JEFFERSONVILLE — In front of a packed house at Kye’s II in Jeffersonville on Thursday, three of the nation’s best college basketball coaches kept the crowd enthralled for 90 minutes as they helped raise $30,000 for the Greater Clark County Schools Educational Foundation.
This year’s “Coaches Raising the Bar for Kids” fundraising amount tops the $26,000 raised at last year’s event, which was up from $23,000 the first year.
“It’s growing and doing exactly what we want it to do,” GCCS COO Marty Bell said. “The fact that all of the tables were filled up is really exciting for us.”
The money raised will go to the foundation’s ACT program, which pays for every Greater Clark County Schools student to take preparatory tests starting in the seventh grade to help them get ready for the tests colleges use to determine who will be admitted.
“What we’re actually doing is getting those kids prepared to take the test so they can get admitted to college and hopefully get high scholarships out of it,” GCCS COO Marty Bell said.
Indiana University head coach Tom Crean, Bellarmine head coach Scott Davenport and retired Hall of Fame Louisville head coach Denny Crum talked about the state of their teams, the state of the game and what it takes to be successful on and off the court.
Perhaps the most intriguing exchange of the evening took place between Crean and Crum. Crean took control of the panel discussion from WAVE 3 TV sports anchor Kent Taylor to directly ask Crum about what he thought of defense in today’s game.
Crum pointed out that he rarely sees players switch when playing defense.
“We used to switch almost every single screen,” Crum said.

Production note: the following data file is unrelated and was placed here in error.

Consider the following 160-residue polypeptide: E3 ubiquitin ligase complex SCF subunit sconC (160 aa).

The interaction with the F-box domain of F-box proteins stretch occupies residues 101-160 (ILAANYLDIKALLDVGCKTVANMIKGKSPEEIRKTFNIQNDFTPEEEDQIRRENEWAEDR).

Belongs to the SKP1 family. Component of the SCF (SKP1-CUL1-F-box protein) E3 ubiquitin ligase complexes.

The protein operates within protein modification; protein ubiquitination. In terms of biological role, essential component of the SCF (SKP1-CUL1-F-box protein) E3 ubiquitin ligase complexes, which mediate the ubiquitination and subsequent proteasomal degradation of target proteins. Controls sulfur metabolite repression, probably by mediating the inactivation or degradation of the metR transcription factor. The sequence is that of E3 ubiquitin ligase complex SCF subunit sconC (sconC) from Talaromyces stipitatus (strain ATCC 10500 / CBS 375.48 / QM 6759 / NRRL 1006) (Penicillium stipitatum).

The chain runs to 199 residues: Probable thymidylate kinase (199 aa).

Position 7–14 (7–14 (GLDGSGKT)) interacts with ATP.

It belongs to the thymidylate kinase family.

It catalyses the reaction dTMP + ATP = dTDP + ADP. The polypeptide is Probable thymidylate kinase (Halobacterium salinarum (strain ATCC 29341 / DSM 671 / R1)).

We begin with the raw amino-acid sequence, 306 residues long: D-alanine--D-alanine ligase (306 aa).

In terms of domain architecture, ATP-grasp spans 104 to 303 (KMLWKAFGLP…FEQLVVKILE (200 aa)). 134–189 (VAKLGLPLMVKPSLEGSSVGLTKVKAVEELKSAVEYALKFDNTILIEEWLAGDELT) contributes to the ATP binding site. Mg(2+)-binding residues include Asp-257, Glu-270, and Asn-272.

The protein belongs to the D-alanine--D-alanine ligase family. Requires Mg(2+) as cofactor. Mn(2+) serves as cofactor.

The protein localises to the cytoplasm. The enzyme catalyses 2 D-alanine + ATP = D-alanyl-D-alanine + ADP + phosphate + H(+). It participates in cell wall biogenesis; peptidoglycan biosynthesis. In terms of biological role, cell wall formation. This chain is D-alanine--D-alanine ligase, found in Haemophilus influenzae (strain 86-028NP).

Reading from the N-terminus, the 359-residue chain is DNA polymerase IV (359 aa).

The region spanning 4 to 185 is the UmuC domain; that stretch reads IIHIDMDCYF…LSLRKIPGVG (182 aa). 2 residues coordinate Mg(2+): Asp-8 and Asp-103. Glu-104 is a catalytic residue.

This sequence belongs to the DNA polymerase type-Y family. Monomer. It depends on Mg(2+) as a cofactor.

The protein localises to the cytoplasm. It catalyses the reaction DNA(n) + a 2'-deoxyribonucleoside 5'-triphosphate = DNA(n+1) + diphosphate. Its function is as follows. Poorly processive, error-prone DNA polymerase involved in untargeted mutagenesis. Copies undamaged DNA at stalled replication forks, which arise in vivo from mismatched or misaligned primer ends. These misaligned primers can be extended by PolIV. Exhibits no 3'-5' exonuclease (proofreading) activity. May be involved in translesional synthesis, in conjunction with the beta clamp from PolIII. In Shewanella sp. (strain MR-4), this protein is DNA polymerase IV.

Crean said that he believes that with the level of talent and experience his team will have this year, they will be able to switch more often, as they did in a come-from-behind victory over Northwestern during the 2011-12 season.
Crean, Davenport and Crum fielded questions from the audience, and the cancellation of the IU-Kentucky series was still a popular subject, one that Crean declined to delve into too much.
But Crean did indicate that the Hoosiers are looking for a strong rivalry game to replace the Kentucky series, and said that there was interest on the part of IU in a series with Louisville.
“I’m not really big on the whole scheduling through the media,” Crean said. “It seems to really take shape more and more, talking about conversations that go on in-house. But I would say that without question, there is interest in starting something with Louisville in the very near future.”
The Hoosiers are ranked first in several preseason rankings after getting through the NBA draft without any losses, while Bellarmine is expected to come back strong in the NCAA Division II polls after making it to the Final Four for the second straight season.
Bellarmine is set to play exhibition games at Cincinnati and Louisville, and Crean and Davenport both expressed interest in having an exhibition game between their teams. After it was suggested that the game be played at the KFC Yum! Center in Louisville, Crean had an idea that got a round of applause from the audience.
“Let’s play it in Jeffersonville!” Crean exclaimed.
Davenport demured when asked about the expectations for the Knights, pointing out that the recruiting cycle is different for Division II schools.
“We signed Jeremy Kendle the first week of August,” Davenport said. “So recruiting at the Division II level is much like baking. If you don’t do it like every day, you will stink. So you never stop recruiting.”
However, Davenport did allow for some enthusiasm when talking about Bedford North Lawrence graduate and Bellarmine player Ryan Burton, who Davenport said has not missed a shot in practice since the season ended.
“He can really, really shoot the basketball,” Davenport gushed.
As for Louisville, Crum expressed surprise at the team’s run through the NCAA tournament.
“I think after the last three or four games of the season, I don’t know anyone that could have predicted they would get to the Final Four,” Crum said. “I mean, they were pathetic and they knew it.”